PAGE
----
The tomato (Solanum Lycopersicum) is a fruit of South American origin from the nightshade family now grown throughout most of the world. Despite botanically being a fruit, it is usually prepared and eaten as a vegetable.
A tomato is made up of approximately 95% water, 4% carbohydrates and less than 1% of fat and protein. Tomatoes are considered low in calories and a moderate source of vitamin C.
Tomatoes give an umami flavour to cooking and are consumed in many ways including raw in salads or cooked dishes, sauces, salads and even drinks. Tomatoes and tomato products can be found in a large number of processed foods.
Tomato allergies are extremely rare despite the increase in tomatoes and tomato-based products throughout the world. A person with a tomato allergy is also likely to experience allergic reactions with other items from the nightshade family, including potatoes, tobacco, and aubergine. Those with a tomato allergy will sometimes also have a cross-reaction to latex and latex products (latex-fruit syndrome).
Symptoms of tomato allergy include:
Rash or hives
Nausea or vomiting
Narrowing of the throat
Swelling of the face or lips
Anaphylaxis (very rarely)
Tomato sensitivity or intolerance is where a person presents various digestive symptoms after the consumption of tomato products. A less severe condition than an allergy, this condition can still be uncomfortable and embarrassing for the individual.
Symptoms of tomato sensitivity or intolerance can include:
Tomatoes are a major source of the antioxidant lycopene, which has been linked to various health benefits, including reduced risk of heart disease and cancer. They are also considered a good source of vitamin C, potassium, folate, and vitamin K and represent a key contributor to the modern diet.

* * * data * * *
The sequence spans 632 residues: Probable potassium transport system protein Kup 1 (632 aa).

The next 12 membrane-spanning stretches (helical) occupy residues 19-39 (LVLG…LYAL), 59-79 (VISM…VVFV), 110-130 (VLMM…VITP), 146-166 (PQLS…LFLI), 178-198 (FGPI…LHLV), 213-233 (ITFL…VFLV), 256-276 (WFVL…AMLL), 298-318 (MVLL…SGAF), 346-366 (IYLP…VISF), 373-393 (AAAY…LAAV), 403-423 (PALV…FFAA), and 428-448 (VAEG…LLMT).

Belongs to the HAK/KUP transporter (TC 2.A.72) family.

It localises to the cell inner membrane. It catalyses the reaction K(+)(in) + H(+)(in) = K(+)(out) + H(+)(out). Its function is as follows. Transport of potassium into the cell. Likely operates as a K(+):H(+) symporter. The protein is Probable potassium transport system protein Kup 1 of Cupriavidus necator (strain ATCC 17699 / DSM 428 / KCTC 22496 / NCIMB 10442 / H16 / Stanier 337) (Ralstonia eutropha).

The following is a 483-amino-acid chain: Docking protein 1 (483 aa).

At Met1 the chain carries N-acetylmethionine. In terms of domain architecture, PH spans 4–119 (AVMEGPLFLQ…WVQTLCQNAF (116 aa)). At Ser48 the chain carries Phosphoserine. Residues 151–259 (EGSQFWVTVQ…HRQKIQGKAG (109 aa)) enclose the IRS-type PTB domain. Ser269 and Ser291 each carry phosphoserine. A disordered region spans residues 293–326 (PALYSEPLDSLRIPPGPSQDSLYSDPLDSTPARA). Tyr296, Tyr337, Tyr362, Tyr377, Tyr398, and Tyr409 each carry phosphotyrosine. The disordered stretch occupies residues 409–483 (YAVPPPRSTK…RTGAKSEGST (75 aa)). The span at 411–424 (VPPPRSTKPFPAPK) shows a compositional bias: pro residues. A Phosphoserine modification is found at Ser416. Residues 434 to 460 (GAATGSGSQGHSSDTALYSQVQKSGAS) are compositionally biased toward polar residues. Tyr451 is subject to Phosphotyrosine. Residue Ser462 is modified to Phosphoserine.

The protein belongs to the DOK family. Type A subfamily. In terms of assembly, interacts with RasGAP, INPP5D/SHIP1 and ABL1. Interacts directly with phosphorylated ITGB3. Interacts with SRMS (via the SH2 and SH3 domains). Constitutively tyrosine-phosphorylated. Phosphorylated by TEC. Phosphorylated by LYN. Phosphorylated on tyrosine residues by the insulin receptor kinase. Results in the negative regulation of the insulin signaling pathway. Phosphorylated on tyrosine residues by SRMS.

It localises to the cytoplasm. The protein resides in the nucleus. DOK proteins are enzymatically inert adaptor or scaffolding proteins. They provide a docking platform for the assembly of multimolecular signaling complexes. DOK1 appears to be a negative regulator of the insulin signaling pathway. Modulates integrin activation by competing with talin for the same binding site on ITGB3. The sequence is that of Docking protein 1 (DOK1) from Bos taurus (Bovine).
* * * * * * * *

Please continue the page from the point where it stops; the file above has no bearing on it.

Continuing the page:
Replacing key nutrients when eliminating tomatoes
It is important to use alternative items in your diet when undertaking either a short- or long-term elimination diet to maintain nutrient balance.
Below are good examples of nutritional alternatives when eliminating tomatoes:
Sweet potato, carrots, kale, spinach, collards, Swiss chard, pak choi, butternut squash, pumpkin, cos lettuce, romaine lettuce, mango, dried apricots, prunes, peaches, melon, red peppers, tuna fish, mackerel, butter.
Orange, grapefruit, kiwi fruit, mango, papaya, pineapple, strawberries, raspberries, blueberries, cranberries, broccoli, brussels sprouts, cauliflower, peppers, spinach, cabbage, turnip greens, leafy greens.
Dried apricots, salmon, mackerel, tuna, monkfish, white beans, lentils, kidney beans, avocado, butternut squash, spinach, mushrooms, bananas, potatoes.
Kale, spinach, turnip greens, collards, swiss chard, parsley, romaine, green leaf lettuce, brussels sprouts, broccoli, cauliflower, cabbage.
Folate (Vitamin B9)
Lemons, bananas, melons, spinach, broccoli, lettuce, beans, peas, lentils.
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